Farmington native earns world ranking for Brazilian Jiu Jitzu

6 mins read
Tadiyah Danforth. (Photos provided)

WASHINGTON D.C. – Farmington native Tadiyah Danforth is currently in the top 10 World Rankings for black belt in Brazilian Jiu Jitzu. Danforth, age 25, is now the most decorated BJJ athlete from New England.

It is unusual for American athletes to hold world champion BJJ titles, let alone anyone from New England. Most world-renowned BJJ athletes are Brazilian, and others are from across the globe.

As a child, Danforth attended Mallet and Cascade Brook Schools before moving to Maryland with his family in 2009. He hopes to one day move back to Maine, perhaps after becoming the world champion, to open a gym and focus on coaching.

“I miss it a lot,” Danforth said, recalling his childhood in Farmington. “I feel like growing up in Farmington was something really special.”

Tadiyah Danforth’s father and coach, Noel Danforth, is one of the founders of the Foundry, Farmington’s BJJ academy. Born and raised in Farmington, Noel began practicing Brazilian Jiu Jitsu in 2001. Instantly hooked, Noel tried to establish a club at the University of Maine Farmington. Unfortunately, no one knew what Brazilian Jiu Jitsu was so he had little success. But he persisted and started training in a garage, later graduating to a place on Broadway in Farmington and then a renovated barn on Perham Street. Thus, the Foundry was born.

At the time, over 20 years ago, the Foundry was the second Brazilian Jiu Jitsu academy in the state of Maine and it is currently the longest standing one. Now, there are at least 100 in the state. Where the Danforths currently live in the Washington D.C. area, there are the same amount of BJJ academies in just a 20 mile radius. At their academy in Maryland, both Noel and Tadiyah Danforth currently teach over 400 students.

Although Tadiyah Danforth’s father made him practice Brazilian Jiu Jitsu throughout his childhood, it was never his priority. He felt the pressure of his father’s own passion for the sport, but never fell in love with it himself.

“Back 10 years ago, nobody knew what it was,” he said, recalling his reasons for resisting his father’s coaching. “There was no recognition.”

In high school, Danforth joined the wrestling team instead. He thrived, loving the aspect of camaraderie in the wrestling room. It had more appeal for him than BJJ, which was still niche and unknown to most people.

When he went to college he decided to leave the world of martial arts behind and study to become a high school teacher. But when he got the opportunity to attend a camp with 6-time BJJ world champion Lucas Lepri in Charlotte, North Carolina, he couldn’t pass it up. At this camp, he experienced the teamwork aspect he had valued in wrestling.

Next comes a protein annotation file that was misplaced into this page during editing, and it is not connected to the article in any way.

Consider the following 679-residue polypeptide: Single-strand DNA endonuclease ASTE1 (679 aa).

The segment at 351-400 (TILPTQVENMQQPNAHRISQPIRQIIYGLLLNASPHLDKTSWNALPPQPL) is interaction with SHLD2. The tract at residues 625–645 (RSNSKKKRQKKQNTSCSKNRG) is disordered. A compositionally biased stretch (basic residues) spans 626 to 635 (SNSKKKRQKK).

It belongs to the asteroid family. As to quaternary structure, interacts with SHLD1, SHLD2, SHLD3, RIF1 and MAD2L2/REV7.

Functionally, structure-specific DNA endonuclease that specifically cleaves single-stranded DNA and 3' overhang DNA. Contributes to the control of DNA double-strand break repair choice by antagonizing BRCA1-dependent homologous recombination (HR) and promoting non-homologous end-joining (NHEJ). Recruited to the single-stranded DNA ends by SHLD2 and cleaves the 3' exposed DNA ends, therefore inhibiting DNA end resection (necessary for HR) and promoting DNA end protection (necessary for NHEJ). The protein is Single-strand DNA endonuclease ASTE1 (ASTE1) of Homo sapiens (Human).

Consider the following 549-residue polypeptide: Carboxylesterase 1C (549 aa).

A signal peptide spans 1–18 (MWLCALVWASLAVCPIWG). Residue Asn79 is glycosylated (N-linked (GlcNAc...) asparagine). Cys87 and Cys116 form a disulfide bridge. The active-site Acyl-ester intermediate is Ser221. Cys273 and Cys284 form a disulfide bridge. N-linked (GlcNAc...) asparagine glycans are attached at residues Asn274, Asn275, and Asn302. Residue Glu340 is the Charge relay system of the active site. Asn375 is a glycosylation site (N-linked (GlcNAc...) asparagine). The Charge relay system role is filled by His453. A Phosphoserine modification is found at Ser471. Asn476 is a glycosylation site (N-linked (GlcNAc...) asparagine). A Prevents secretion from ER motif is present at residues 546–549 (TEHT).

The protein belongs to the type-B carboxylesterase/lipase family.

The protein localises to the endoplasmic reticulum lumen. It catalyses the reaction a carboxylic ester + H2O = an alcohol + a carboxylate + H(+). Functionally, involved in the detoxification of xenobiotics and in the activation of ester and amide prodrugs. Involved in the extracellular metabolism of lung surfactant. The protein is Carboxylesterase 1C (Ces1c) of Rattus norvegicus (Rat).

“That was the first time I’d ever been introduced to a camp of Jiu Jitsu athletes all with the same goal,” he said. “Before that, I came from a very small gym in Farmington Maine so the people there were just people with real lives, jobs, families. Jiu Jitsu wasn’t their main focus.”

This experience inspired Danforth to pursue the sport seriously. Later that same year, he was able to make it to the quarter finals of the world championship. He ultimately lost, but it was a narrow match.



“I was one match away from placing in the world championship, and this was just sort of training very casually, not taking it seriously, only training once a day, not thinking about Jiu Jitsu, not studying,” Danforth said. After that match, he realized if he started to take this sport seriously, he might be able to find some success.

Although he went on to finish his degree, he skipped his graduation ceremony for another training camp. Since then, he has earned the Top 10 black belt world ranking in just a few short years, along with many other titles: bronze medalist at the European Championships, three-time International Brazilian Jiu-Jitsu Federation (IBJJF) Pan American Champion, and silver medalist at the IBJJF World Championships, among others.

Danforth attributes his success to his dedication to the sport. He trains twice a day, six times a week, and teaches at his father’s academy. Ultimately, he hopes to become the number one world champion black belt in BJJ which, based on his track record, is a possibility within reach. Danforth underlines how accessible BJJ is for everyone, at any age.

“I’m just some kid who grew up in Farmington,” he said. “If I can perform okay at a world class level in Jiu Jitsu, I think just about anyone can.”

Print Friendly, PDF & Email